This is straightforward, but as with anything that involves money it can get complicated. Residents can deposit funds with the nursing home and ask that the nursing home hold the funds for them. Before doing so, the resident must sign a written statement authorizing the nursing home to hold the funds. A resident may also ask that the nursing home manage and account for personal funds, but the written authorization is again needed here. The nursing home must give the resident access to any bank accounts or funds that it is holding for the resident. Residents may take advantage of this service, but they are not required to deposit personal funds with the nursing home.

The Mercury News recently reported that a former commander in the Pinole Police Department, and his wife, have been charged with trying to defraud an 82-year-old Pleasanton woman. Matthew Messier, the 36-year-old former police commander was charged with several crimes including four counts of elder abuse. Messier and his wife attempted to defraud the elderly woman by placing her entire estate into a trust under their control.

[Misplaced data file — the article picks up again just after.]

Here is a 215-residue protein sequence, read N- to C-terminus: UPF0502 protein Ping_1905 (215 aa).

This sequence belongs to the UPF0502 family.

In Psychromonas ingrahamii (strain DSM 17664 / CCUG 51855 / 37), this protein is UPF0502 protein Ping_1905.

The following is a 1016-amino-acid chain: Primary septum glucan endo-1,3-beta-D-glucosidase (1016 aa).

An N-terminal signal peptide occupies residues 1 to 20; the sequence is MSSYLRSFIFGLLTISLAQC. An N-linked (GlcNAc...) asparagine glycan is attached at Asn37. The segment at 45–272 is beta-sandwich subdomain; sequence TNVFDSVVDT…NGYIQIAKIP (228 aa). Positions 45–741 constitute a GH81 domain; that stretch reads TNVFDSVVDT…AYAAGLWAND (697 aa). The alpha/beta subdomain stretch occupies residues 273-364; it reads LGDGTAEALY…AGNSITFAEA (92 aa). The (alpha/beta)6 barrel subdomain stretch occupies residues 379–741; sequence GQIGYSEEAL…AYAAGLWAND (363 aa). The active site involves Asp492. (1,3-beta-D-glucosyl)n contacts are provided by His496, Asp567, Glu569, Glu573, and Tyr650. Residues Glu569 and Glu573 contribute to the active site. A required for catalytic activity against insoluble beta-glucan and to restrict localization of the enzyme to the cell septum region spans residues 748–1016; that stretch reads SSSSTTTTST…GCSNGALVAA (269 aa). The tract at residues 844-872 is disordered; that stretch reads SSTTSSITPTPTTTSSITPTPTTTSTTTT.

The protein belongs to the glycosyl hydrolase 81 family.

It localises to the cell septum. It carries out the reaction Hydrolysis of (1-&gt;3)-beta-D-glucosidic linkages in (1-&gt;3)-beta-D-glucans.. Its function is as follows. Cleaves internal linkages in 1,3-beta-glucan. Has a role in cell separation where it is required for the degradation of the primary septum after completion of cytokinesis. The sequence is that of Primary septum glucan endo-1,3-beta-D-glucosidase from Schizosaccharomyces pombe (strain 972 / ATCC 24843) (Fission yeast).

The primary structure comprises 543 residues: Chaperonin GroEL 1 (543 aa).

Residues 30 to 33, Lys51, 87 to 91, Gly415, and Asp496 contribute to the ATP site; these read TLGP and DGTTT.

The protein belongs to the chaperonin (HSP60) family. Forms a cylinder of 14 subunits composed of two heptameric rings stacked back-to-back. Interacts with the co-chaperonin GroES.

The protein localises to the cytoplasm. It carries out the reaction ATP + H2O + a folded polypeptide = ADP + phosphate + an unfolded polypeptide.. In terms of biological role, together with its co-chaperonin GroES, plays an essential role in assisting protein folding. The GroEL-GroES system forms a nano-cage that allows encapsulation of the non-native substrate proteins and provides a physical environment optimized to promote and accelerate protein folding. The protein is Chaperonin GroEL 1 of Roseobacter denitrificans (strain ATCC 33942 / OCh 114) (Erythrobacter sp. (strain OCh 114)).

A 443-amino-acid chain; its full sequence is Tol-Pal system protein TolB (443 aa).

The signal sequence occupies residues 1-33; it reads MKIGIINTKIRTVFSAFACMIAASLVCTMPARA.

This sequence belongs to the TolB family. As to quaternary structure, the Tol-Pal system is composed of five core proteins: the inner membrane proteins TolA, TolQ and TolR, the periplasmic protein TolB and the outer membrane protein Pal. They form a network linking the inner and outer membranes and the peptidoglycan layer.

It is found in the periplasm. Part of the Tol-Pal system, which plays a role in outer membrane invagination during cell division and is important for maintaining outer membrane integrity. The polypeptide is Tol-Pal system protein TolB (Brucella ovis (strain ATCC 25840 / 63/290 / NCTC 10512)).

The victim’s assets were estimated to be between $750,000 and $1 million.

The investigation began in July while Messier was still police commander with the Pinole Police Department. Messier used his position as police commander to gain the victim’s trust. The victim then began depositing funds into a trust controlled by Messiers. Messier had been with the police department since 2001, but he resigned his position October 21 of this year.

Many individuals automatically assume that issues of elder or dependent adult abuse strictly involve physical or mental abuse occurring within nursing facilities or perpetrated by in-home caregivers. Individuals see images of bed sores where patients were not rotated correctly or bruises from an abusive caregiver who became impatient with someone and beat them. These are obviously serious instances of abuse, but there is another way that elder abuse rears its ugly head: financial scams.